France's Sarkozy tacks right with new cabinet
A leaner, more conservative French cabinet took office Monday to strengthen President Nicolas Sarkozy's 2012 re-election bid, but Prime Minister Francois Fillon was hailed as the real reshuffle winner.
After months of intrigue, Sarkozy swapped around a handful of key posts, fired several centre-right and left-wing ministers and slimmed the cabinet down to a team more likely to fall in behind his deficit-cutting austerity agenda.
Outgoing ministers spent Monday handing over portfolios to their successors after Sunday's shake-up. In Fillon's case, he stayed exactly where he was, in the prime minister's Matignon office, but in a far stronger position.
"How Fillon won the battle of Matignon," read a headline in the pro-government Le Figaro. "Fillon keeps Sarkozy," the left-leaning daily Liberation declared ironically.
"The right goes back to basics for 2012," said a headline in Le Monde, over an article arguing that Sarkozy's team was designed to shore up his right-wing base and launch his battle for re-election.
"It is a balanced, united government, which represents the majority and is at the service of the president to create the conditions for his victory in 2012," said Budget Minister Francois Baroin, now also government spokesman.
Looking ahead to the next presidential election, he said: "The choice in 18 months' time is how to create momentum behind Nicolas Sarkozy to stop the left getting back in."
Sarkozy's office said he would give a prime time televised interview on Tuesday evening and hold his first cabinet meeting on Wednesday morning.
Finance Minister Christine Lagarde and Interior Minister Brice Hortefeux kept their jobs while several other Sarkozy loyalists were promoted or saw their responsibilities widened.
But centre-right Environment Minister Jean-Louis Borloo -- the number two figure in the outgoing government and until recently a frontrunner to become prime minister -- stepped down after losing out to Fillon.
"Most of the time, I accomplished my reforms in spite of Francois Fillon. He was almost always my principal opponent," said an embittered Borloo in an interview with Le Monde to be published Tuesday.
Borloo, who was replaced by 37-year-old Nathalie Kosciusko-Morizet, has previously hinted he may challenge Sarkozy in 2012.
Meanwhile another centre-right figure, sacked defence minister Herve Morin who has presidential ambitions of his own, denounced the new cabinet line-up as a right-wing "campaign team".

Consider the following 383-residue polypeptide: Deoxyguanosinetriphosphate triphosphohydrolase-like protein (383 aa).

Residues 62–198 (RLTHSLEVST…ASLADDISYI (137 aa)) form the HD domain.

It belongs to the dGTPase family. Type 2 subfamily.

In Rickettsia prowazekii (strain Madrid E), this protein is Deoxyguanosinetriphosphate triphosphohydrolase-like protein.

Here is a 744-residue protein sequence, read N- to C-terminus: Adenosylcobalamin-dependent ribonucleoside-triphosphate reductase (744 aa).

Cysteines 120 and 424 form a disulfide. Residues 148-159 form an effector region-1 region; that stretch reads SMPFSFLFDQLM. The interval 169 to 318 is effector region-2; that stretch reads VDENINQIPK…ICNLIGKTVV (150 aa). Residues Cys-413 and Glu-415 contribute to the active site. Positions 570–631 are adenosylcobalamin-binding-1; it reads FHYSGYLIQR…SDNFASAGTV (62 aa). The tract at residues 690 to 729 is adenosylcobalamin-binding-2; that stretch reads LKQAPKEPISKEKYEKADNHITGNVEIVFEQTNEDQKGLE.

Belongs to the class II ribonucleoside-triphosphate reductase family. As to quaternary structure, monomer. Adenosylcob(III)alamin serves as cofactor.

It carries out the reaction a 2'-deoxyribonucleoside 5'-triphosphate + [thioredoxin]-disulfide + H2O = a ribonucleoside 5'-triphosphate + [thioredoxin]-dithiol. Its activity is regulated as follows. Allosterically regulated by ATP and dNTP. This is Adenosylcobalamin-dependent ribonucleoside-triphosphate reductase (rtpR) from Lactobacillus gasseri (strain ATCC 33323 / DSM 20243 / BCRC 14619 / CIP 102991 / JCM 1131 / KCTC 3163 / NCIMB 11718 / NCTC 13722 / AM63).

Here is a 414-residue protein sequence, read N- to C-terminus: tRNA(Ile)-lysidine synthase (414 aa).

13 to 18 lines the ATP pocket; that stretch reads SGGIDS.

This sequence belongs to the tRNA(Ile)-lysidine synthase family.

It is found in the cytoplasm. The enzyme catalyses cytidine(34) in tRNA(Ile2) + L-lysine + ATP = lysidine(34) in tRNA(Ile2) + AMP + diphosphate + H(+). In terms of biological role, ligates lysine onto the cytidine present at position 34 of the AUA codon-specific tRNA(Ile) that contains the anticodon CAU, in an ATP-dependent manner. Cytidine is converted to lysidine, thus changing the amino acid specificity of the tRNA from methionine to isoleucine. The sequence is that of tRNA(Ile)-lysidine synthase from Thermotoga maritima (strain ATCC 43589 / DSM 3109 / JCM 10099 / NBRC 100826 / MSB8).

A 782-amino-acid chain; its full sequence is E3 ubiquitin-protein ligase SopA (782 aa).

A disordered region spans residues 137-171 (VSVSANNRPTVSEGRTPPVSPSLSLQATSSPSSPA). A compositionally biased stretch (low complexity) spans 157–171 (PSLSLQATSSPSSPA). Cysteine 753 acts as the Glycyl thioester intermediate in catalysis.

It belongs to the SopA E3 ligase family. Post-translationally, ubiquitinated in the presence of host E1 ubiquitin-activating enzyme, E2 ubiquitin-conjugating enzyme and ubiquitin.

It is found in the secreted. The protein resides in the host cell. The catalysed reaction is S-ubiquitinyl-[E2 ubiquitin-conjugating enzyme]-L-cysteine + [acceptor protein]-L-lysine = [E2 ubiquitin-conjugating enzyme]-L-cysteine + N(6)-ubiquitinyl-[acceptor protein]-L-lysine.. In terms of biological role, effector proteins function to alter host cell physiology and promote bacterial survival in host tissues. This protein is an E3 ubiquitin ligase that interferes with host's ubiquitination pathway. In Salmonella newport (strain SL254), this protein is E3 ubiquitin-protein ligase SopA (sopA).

Popular Foreign Minister Bernard Kouchner, a former Socialist minister, was replaced by conservative Justice Minister Michele Alliot-Marie.
Right-wing former prime minister Alain Juppe returned to take over defence and will accompany Sarkozy to the NATO summit this week.
Socialist leader Martine Aubry slammed the reshuffle as a "blunt refusal" to address the concerns of the French electorate, after two months in which hundreds of thousands have protested against Sarkozy's pension reforms.
The president, who came to power in 2007 and named a broad-based cabinet including centrists and former leftists, is seen as seeking to consolidate his conservative base ahead of his upcoming re-election fight.
Sarkozy's approval ratings have dropped to around 30 percent as voters turn their backs on his domineering personal style or are outraged by austerity measures such as the pensions reform he pushed through last month.
In recent months he has taken a sharp swerve to the right on law and order and immigration issues, sparking international outrage by clearing Roma minorities out of camps and deporting them back to Eastern Europe.
Fillon has said his priorities are growth and jobs, and he will address parliament on November 24 to lay out his legislative programme.
"We're going to see a new distribution of tasks," said analyst Roland Cayrol.
"The president is going to transform gradually into a presidential election candidate while the government will take charge of continuing the reforms."
© 2010 AFP